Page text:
A nurse who killed a father of eight when she ploughed into him after falling asleep at the wheel has walked free from court.
Gaynor Thomas was driving home from her 50th birthday party when she nodded off and smashed into Dahir Yasin Mohammed – crushing him between his parked car and a tree outside his own house.
Birmingham crown court heard on Tuesday that the crash happened just before 5am after Thomas, a senior matron, had spent the night at a party in her honour at her local church hall.
Mr Mohammed, aged 49, was killed instantly and was found crushed to death by his wife and some of their eight children.
The court was told that he and his childhood sweetheart wife had moved to Birmingham from their native Somalia more than 15 years ago for a “better life” in the UK.
Thomas, 51, of Court Lane, Erdington, pleaded guilty to causing death by careless driving.
After hearing how the accident was a “tragic set of circumstances”, Judge Philip Parker QC said he would not be sending Thomas to prison immediately, but gave her an eight month jail term suspended for a year. She was also banned from driving for three years.
Nicholas Smith, prosecuting, said the crash happened on July 9 in 2017 in Goosemoor Lane, near the junction with Anstey Field, in Erdington.
Mr Mohammed was standing at the back of his parked Mercedes Vito people carrier when Thomas’s Mercedes B220 sport car hit it – forcing it backwards.
He was trapped between his vehicle and a tree and died of multiple injuries.
Neighbours spoke of hearing “a loud bang” and rushed out to see what happened.
One of those was Mr Mohammed’s wife and some of their children.
Mr Smith said: “His wife saw it all – people trying to give her husband CPR and then being told that he was dead at the scene.”
Thomas was interviewed and at first claimed she had swerved to avoid something which had run out in front of her.
But an analysis of her car and the accident scene found no evidence or swerving or braking.
“A police collision investigator concluded that it was consistent with her having fallen asleep at the wheel and her car drifting into the parked vehicle at about 38mph,” Mr Smith said.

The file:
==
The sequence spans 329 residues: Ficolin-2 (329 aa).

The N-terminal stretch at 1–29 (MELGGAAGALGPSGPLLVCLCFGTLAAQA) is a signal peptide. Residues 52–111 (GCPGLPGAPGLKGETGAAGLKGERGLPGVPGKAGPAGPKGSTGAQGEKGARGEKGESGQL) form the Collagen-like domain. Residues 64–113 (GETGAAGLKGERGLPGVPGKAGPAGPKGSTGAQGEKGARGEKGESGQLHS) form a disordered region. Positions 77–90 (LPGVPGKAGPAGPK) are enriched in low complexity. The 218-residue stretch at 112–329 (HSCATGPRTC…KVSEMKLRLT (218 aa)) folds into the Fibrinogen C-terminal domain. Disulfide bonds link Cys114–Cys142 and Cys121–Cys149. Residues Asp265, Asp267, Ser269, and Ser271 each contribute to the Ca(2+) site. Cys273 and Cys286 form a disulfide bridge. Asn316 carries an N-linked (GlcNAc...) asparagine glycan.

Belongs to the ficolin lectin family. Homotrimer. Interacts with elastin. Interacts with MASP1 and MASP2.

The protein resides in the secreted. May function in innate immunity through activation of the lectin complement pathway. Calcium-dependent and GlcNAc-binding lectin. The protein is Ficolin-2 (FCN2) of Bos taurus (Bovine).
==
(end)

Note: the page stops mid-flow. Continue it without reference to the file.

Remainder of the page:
In a victim impact statement read to the court, Mr Mohammed’s widow, Nasteha Siad, told how the couple had moved to the UK from Somalia in the early 2000s in the hope of “safety, more opportunities for their children and a better life”.
They had eight children, the youngest being five and two of the eldest ones had gained places at university, one was studying medicine and the other engineering, but the grief of losing his father had made him drop out.
She said her husband “lived for his family” and was the sole breadwinner, working hard to provide for them all.
“The image of my husband lying on the floor with our children screaming for help will be a scene that will be forever engraved on my memory,” she said.
She also told how because it happened right outside their house, they had a daily reminder of the tragedy.
Malcolm Galloway, defending, said Thomas had 31 years nursing experience and was a senior matron working in the community.
On the day of the accident she had been celebrating her 50th birthday at her church’s hall and stayed behind to help clear up afterwards and was in the car with her son and nephew.
“She had not drunk any alcohol and was not tired at all – she is a nurse so is used to working long hours,” he said.
“She had a micro sleep and drifted into the other car.”
Mr Galloway gave the court more than 20 testimonials and references from members of the community, church and medical profession.
She is currently off work and is also being investigated by the Nursing and Midwifery Council and could lose her job because of this conviction, he said.
Imposing the sentence, Judge Parker said: “I cannot conceive of a more tragic set of circumstances like this where the lives of two good and worthy people collide with such devastating consequences.”